Hunger: Climate Change in the Okanagan, 7

Here’s one of last year’s fawns looking thin as all get out. Well, yeah. Mule deer browse on willows and Douglas fir in the winter, out of the snow. Here, that means they go high up, on the edges of the golf course. They also need a diversity of plants to aid their digestion, especially grasslands branching out from the firs. Here, those are golf courses, where the snow is deep and the coyotes smarter than all get out. This one is grazing with its mother and an aunt among the houses of a subdivision. This grove of sage is slated for development. After all, the Okanagan’s human population, which reached carrying capacity in 1992, increases by about 2,000 people a year. We’re double carrying capacity now. In 20 years, there’ll be another 100,000 people. This deer will be dead by then, but her granddaughters might be very hungry indeed.

Especially when you consider that the sagebrush here is overmature. Mule deer will eat sagebrush, but they also need the grasses and spring plants that the sagebrush here is choking out. It can’t be burned, as it should be, because of the houses, and the lack of engineering to resist natural fire. The result is an unnatural landscape and hunger. Right now, there’s a lot of concern about the effect the Site C Dam will have on B.C.’s northern grasslands. Truth is, it’s an expensive, ugly picture of political bungling, engineering foolishness, and environmental disaster. I’d just like to point out that here, in the Okanagan, protest about this lunacy is not the point, really, because here it is humans that are the Site C Dam. There are too many of us. Protest and activism will do nothing. So, if you want to be hungry, in an empty Earth, move here. If you want to make a difference, make some space. The only hope in this human-instigated climate change is if we make more space than is already here. For instance, if 90% of those sage brushes were removed, and some more diverse grassland plants were encouraged, if the streets were lined with Douglas fir rather than maples, and landscaping was of native willows rather than smoke bush from Bulgaria, and, um, cough cough…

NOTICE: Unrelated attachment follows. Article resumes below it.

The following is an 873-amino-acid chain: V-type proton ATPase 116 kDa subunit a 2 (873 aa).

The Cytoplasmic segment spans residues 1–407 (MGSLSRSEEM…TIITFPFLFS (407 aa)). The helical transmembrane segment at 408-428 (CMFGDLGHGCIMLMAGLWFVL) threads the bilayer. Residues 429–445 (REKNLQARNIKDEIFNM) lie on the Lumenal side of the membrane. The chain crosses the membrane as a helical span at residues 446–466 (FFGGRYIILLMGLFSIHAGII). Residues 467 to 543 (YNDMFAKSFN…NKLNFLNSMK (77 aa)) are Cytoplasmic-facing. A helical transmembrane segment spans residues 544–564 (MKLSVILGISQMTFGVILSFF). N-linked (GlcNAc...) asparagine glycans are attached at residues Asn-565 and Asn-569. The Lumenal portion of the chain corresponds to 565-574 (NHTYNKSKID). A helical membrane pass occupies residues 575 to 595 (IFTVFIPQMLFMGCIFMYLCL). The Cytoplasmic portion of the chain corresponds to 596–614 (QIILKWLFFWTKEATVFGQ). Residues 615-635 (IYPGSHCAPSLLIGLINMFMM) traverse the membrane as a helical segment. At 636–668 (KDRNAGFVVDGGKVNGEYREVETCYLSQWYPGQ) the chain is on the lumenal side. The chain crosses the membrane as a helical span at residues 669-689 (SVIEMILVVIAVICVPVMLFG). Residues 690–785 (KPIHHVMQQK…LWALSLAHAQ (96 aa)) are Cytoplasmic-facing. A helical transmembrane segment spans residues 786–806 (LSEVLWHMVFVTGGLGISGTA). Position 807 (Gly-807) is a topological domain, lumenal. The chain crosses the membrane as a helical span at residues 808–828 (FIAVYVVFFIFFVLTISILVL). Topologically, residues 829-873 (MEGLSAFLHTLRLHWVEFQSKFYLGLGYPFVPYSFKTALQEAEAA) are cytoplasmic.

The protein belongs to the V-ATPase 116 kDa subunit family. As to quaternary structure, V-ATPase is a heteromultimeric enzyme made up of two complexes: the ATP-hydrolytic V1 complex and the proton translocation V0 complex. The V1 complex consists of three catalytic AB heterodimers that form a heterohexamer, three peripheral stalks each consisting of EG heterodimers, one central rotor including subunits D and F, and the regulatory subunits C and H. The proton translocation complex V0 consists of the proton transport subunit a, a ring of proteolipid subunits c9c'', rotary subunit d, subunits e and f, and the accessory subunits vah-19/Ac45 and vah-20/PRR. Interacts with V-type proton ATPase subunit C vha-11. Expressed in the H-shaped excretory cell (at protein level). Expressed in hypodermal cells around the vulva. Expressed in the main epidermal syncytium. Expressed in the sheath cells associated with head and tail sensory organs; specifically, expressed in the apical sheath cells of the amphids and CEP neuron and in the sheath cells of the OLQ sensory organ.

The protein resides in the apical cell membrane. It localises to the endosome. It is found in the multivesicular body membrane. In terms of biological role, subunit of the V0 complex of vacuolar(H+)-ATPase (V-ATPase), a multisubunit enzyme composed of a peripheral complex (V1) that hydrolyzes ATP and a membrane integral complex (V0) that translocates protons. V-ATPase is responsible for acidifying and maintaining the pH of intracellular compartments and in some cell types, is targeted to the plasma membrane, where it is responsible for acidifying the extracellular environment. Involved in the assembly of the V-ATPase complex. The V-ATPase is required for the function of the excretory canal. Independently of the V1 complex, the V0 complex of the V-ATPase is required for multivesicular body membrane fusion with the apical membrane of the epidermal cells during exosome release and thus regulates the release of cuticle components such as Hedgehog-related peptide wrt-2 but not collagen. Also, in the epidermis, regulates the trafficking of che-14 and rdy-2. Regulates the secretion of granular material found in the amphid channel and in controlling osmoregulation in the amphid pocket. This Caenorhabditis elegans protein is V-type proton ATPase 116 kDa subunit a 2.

… maybe not prickly berry bushes of use to neither deer nor birds but excellent at caching tumble mustard, then we’d have more habitat, and more deer and bird space than are currently here. It would require some human adjustment, but, hey, shouldn’t one adjust when one moves to a new culture?

You can’t cheat, though. Putting out apples that you can’t stomach, so the wildlife can eat them, just won’t wash. You can’t get away that easily.

The animals don’t want them either.

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